Adults can’t evangelize on campus

Sunday, February 23, 1997


“The interfaith organization in our city plans to go
onto a middle-school campus in pairs during lunch time to talk
with students about their faith tradition. The group wants to
reserve the right to decide which faith leaders to include. Group
members want to make contact with interested students and invite
them to their places of worship. The principal invited them to
do this, and the district office is also involved. May they do
this legally?”
Susan Mogul, Sacramento, Calif.


No. Adults from outside the school do not have the right to come
into the school in order to evangelize or proselytize students.


Under the First Amendment, public school officials must be careful
to protect the religious-liberty rights of students of all faiths
or none. The only way to do this is for public schools to remain
neutral toward religion.


Allowing outside adults to proselytize during the school day
would put the school in a position of appearing to endorse religion.
In the same way, schools may not allow outside adults to come
in and argue against religion. Either activity would violate
the students' religious-liberty rights.


Beyond the constitutional prohibition, there are many practical
problems. Allowing some groups into the school would open the
door to all. Imagine the confusion and conflict if public schools
became open forums for all kinds of religious, political and other
groups to reach students.


The public school is not an open forum. Students are impressionable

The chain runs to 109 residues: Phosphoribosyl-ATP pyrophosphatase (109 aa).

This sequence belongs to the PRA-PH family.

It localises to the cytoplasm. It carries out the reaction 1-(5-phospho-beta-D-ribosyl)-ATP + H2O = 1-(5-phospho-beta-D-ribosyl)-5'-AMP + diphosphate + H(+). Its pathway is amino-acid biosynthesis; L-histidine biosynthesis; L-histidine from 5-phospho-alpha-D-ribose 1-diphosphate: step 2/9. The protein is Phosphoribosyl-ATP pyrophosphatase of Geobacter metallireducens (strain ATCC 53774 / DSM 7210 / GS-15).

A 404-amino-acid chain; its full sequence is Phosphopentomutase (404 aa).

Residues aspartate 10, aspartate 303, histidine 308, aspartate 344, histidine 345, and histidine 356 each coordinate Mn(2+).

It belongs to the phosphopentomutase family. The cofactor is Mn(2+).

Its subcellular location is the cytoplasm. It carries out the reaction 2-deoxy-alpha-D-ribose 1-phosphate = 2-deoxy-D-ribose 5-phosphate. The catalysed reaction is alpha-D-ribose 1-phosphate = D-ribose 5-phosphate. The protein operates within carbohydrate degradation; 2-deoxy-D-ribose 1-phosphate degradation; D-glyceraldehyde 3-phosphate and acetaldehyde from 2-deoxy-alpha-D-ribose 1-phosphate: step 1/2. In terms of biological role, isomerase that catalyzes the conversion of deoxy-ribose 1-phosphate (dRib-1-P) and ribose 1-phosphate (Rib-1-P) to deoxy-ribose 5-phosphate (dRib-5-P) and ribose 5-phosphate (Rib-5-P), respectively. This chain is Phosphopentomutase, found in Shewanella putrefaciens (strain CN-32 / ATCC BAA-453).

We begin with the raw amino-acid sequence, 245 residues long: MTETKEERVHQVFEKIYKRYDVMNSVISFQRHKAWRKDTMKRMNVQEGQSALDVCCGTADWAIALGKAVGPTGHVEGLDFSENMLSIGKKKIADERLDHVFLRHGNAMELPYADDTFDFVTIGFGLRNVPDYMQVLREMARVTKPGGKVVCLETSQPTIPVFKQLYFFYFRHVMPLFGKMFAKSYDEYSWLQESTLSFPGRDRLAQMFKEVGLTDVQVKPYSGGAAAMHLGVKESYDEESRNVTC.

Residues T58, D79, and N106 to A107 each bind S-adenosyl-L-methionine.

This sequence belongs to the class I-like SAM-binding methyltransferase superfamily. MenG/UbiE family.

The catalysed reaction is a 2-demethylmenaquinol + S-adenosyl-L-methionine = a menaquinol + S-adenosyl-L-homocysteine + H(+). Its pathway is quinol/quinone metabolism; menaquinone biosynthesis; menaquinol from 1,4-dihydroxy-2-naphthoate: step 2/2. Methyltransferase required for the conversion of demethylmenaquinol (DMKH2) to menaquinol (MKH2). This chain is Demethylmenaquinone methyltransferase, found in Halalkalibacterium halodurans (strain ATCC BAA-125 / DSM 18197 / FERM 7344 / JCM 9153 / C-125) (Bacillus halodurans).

young people, and they must be at school because of the compulsory-attendance
laws. As caretakers of young people on behalf of parents, public
school officials must do everything possible to protect liberty
of conscience for all students and parents.


This does not mean that religious leaders have no role in public
schools. In South Orangetown, N.Y., a number of religious leaders,
including a local rabbi and priest, serve on the Religious Diversity
Committee that drafted a policy on religion in the South Orangetown
schools. Character education initiatives in St. Louis, Baltimore
and many other communities include the active participation of
religious leaders.


Religious leaders may also be called upon to be guest speakers
in classes where their religious tradition is being studied. As
long as the speaker understands that the presentation must be
academic, not devotional, this is a constitutional and educationally
appropriate way to teach about religion.


Students sometimes invite a member of the clergy to participate
in their religious club during student activity time. Under the
Equal Access Act, students have the right to form religious clubs
in secondary schools if, and only if, the school allows other
clubs not related to the curriculum. The act makes clear, however,
that outside adults “may not direct, conduct, control, or
regularly attend activities of student groups.” This means
that student religious clubs may have occasional guest
speakers. Of course, these speakers may promote their viewpoints-religious
or otherwise. But such guests cannot attend on a regular basis.


Another way clergy may have contact with students is through
released-time programs. Under this arrangement, students are released
for off-campus religious instruction during the school day. School
officials do not have to allow released time, but they may do
so. If it is allowed for one religious group, it must be allowed
for all.


Finally, if the school allows community groups to use the school
building after hours, there is nothing to prevent religious groups
from using the school facilities in the evenings or on weekends
for various activities that may include students.


As you can see, “neutrality” by school officials does
not mean hostility. School officials should meet with religious
leaders in their district and discuss how these leaders may be
involved with the schools in ways that are constitutional and
helpful. Through dialogue and cooperation, religious and community
leaders have much to offer our public schools.